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Cayman continues on path towards debt freedom

The Cayman Islands is enjoying a substantial increase in tourism arrivals, a fiscal surplus and declining debt (File photograph)

The Cayman Islands government has continued to chip away at its half-a-billion-dollar debt, paying off nearly 11 per cent during the first nine months of last year.

The Third Quarter Economic Report 2023, produced by the Economics Unit of the Economics and Statistics Office, revealed that the total outstanding debt of the central government had shrunk to $469 million, from $524.4 million the year before – a reduction of $55.4 million.

The ESO stated that the government had been reducing the debt balance since the drawdown of a standby facility in the second quarter of 2022.

The central government’s overall fiscal surplus was $72.3 million up from $66.6 million for the same period in 2022.

Air arrivals for the three quarters rose by nearly 79 per cent to 323,028, while cruise visitors rose by more than 118 per cent to 936,754.

It meant a doubling of overall tourists to nearly 1.3 million visitors when compared to the same nine-month period in 2022.

Cayman hotel rack rates were on the rise last summer and government revenues from tourism accommodation taxes and fees are expected to reflect that with improved receipts.

Meanwhile, real gross domestic product expanded at an estimated annualised rate of 4 per cent.

The report said: “Available indicators suggest that the islands’ output expanded across all the core sectors.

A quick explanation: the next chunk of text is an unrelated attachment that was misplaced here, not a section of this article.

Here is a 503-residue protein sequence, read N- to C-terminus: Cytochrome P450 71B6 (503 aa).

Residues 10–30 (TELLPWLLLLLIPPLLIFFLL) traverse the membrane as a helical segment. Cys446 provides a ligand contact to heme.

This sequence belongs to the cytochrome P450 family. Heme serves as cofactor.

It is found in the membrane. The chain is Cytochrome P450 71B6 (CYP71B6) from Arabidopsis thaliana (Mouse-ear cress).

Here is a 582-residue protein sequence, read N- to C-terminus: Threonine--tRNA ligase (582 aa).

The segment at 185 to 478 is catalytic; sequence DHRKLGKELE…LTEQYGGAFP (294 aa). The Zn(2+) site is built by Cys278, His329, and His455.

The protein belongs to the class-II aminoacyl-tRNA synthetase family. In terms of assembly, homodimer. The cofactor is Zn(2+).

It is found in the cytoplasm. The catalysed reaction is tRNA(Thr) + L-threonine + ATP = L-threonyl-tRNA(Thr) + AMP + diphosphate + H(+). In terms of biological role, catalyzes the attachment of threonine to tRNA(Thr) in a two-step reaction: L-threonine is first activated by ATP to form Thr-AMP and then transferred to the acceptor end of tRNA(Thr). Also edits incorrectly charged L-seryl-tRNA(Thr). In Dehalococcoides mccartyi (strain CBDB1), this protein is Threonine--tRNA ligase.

“The economic growth for the period was led by a growth of 26.4 per cent in the recovering hotels and restaurants sector.”

It further supported growth in the transport storage and communication and other sectors, including electricity and water supply, driven not only by tourism-related activities, but also high summer temperatures.

The report said: “Robust economic activity and a strong recovery in the labour-intensive accommodation sector have driven unemployment levels to record lows and close to their natural rate.

”As the unemployment rate remains close to this natural level, some oscillation is anticipated.

“As a result, the unemployment rate for the year has been revised marginally upwards to 3.3 per cent.”

Finance and insurance services, which continue to be the largest contributor to GDP, expanded by 3.1 per cent during the review period and there were notable economic activity expansions in health and social services and wholesale and retail trade.

The report said: “The strong performance of the economy in the first three quarters of the year has led to an upward revision of the calendar year forecast.

“Economic activities [the segment] in the islands is now projected to increase by 3.8 per cent for 2023, with growth expected to remain strong in tourism and auxiliary services.”

By the end of September, the number of active work permits totalled 36,079, up 3,738 or 11.6 per cent compared with a year before.

The increase reflected the accommodation and food service sector employment, with other increases in construction, wholesale and retail trade, activities of household employers and administrative and support services.

The Cayman government employed 4,629 civil servants by the end of September, up 203 or 4.6 per cent.

• To read the Cayman Islands Third Quarter Economic Report 2023, look under “Related Media”

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Published April 18, 2024 at 7:58 am (Updated April 18, 2024 at 7:24 am)

Cayman continues on path towards debt freedom

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